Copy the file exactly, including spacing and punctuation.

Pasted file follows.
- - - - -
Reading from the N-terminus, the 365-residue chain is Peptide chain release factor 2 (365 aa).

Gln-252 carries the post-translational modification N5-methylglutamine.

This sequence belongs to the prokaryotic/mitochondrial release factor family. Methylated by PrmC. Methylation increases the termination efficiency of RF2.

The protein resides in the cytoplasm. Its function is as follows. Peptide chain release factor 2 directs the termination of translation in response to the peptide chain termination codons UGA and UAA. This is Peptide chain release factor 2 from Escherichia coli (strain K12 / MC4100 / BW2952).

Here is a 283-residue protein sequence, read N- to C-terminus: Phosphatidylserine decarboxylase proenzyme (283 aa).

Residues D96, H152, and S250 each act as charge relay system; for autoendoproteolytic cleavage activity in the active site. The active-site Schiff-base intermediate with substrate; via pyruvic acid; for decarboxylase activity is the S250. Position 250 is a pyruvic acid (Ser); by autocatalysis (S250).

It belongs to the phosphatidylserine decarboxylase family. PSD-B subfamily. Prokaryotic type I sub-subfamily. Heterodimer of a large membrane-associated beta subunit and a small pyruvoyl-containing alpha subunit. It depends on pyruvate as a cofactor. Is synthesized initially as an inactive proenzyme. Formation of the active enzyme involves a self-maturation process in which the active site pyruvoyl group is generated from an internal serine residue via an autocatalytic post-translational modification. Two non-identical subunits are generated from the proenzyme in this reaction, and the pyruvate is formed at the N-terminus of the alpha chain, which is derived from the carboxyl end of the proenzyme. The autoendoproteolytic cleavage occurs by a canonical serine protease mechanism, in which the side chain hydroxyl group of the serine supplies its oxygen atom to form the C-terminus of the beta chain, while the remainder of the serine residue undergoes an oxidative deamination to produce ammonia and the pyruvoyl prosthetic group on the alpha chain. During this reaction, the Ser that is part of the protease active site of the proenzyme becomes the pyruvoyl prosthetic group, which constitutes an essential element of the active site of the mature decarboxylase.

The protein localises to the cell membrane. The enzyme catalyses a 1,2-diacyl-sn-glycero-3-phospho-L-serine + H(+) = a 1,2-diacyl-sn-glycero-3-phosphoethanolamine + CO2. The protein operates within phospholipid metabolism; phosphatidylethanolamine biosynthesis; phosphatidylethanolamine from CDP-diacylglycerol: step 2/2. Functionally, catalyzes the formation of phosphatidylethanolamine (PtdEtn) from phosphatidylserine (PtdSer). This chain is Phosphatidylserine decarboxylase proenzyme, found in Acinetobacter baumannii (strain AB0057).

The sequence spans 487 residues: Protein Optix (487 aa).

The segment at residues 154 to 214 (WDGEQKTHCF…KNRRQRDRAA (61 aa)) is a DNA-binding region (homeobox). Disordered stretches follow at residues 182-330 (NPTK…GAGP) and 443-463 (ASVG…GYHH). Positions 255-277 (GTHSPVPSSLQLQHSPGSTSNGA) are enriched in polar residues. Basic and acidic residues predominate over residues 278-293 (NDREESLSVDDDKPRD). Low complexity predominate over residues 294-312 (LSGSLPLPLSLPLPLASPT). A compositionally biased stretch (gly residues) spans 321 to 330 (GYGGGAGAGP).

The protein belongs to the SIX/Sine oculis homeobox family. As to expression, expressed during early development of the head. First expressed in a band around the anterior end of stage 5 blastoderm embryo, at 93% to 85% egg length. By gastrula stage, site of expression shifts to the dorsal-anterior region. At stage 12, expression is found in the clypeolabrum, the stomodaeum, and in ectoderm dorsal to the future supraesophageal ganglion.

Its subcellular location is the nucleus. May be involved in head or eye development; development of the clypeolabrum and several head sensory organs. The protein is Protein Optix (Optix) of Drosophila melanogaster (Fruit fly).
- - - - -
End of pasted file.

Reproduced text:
Reading from the N-terminus, the 365-residue chain is Peptide chain release factor 2 (365 aa).

Gln-252 carries the post-translational modification N5-methylglutamine.

This sequence belongs to the prokaryotic/mitochondrial release factor family. Methylated by PrmC. Methylation increases the termination efficiency of RF2.

The protein resides in the cytoplasm. Its function is as follows. Peptide chain release factor 2 directs the termination of translation in response to the peptide chain termination codons UGA and UAA. This is Peptide chain release factor 2 from Escherichia coli (strain K12 / MC4100 / BW2952).

Here is a 283-residue protein sequence, read N- to C-terminus: Phosphatidylserine decarboxylase proenzyme (283 aa).

Residues D96, H152, and S250 each act as charge relay system; for autoendoproteolytic cleavage activity in the active site. The active-site Schiff-base intermediate with substrate; via pyruvic acid; for decarboxylase activity is the S250. Position 250 is a pyruvic acid (Ser); by autocatalysis (S250).

It belongs to the phosphatidylserine decarboxylase family. PSD-B subfamily. Prokaryotic type I sub-subfamily. Heterodimer of a large membrane-associated beta subunit and a small pyruvoyl-containing alpha subunit. It depends on pyruvate as a cofactor. Is synthesized initially as an inactive proenzyme. Formation of the active enzyme involves a self-maturation process in which the active site pyruvoyl group is generated from an internal serine residue via an autocatalytic post-translational modification. Two non-identical subunits are generated from the proenzyme in this reaction, and the pyruvate is formed at the N-terminus of the alpha chain, which is derived from the carboxyl end of the proenzyme. The autoendoproteolytic cleavage occurs by a canonical serine protease mechanism, in which the side chain hydroxyl group of the serine supplies its oxygen atom to form the C-terminus of the beta chain, while the remainder of the serine residue undergoes an oxidative deamination to produce ammonia and the pyruvoyl prosthetic group on the alpha chain. During this reaction, the Ser that is part of the protease active site of the proenzyme becomes the pyruvoyl prosthetic group, which constitutes an essential element of the active site of the mature decarboxylase.

The protein localises to the cell membrane. The enzyme catalyses a 1,2-diacyl-sn-glycero-3-phospho-L-serine + H(+) = a 1,2-diacyl-sn-glycero-3-phosphoethanolamine + CO2. The protein operates within phospholipid metabolism; phosphatidylethanolamine biosynthesis; phosphatidylethanolamine from CDP-diacylglycerol: step 2/2. Functionally, catalyzes the formation of phosphatidylethanolamine (PtdEtn) from phosphatidylserine (PtdSer). This chain is Phosphatidylserine decarboxylase proenzyme, found in Acinetobacter baumannii (strain AB0057).

The sequence spans 487 residues: Protein Optix (487 aa).

The segment at residues 154 to 214 (WDGEQKTHCF…KNRRQRDRAA (61 aa)) is a DNA-binding region (homeobox). Disordered stretches follow at residues 182-330 (NPTK…GAGP) and 443-463 (ASVG…GYHH). Positions 255-277 (GTHSPVPSSLQLQHSPGSTSNGA) are enriched in polar residues. Basic and acidic residues predominate over residues 278-293 (NDREESLSVDDDKPRD). Low complexity predominate over residues 294-312 (LSGSLPLPLSLPLPLASPT). A compositionally biased stretch (gly residues) spans 321 to 330 (GYGGGAGAGP).

The protein belongs to the SIX/Sine oculis homeobox family. As to expression, expressed during early development of the head. First expressed in a band around the anterior end of stage 5 blastoderm embryo, at 93% to 85% egg length. By gastrula stage, site of expression shifts to the dorsal-anterior region. At stage 12, expression is found in the clypeolabrum, the stomodaeum, and in ectoderm dorsal to the future supraesophageal ganglion.

Its subcellular location is the nucleus. May be involved in head or eye development; development of the clypeolabrum and several head sensory organs. The protein is Protein Optix (Optix) of Drosophila melanogaster (Fruit fly).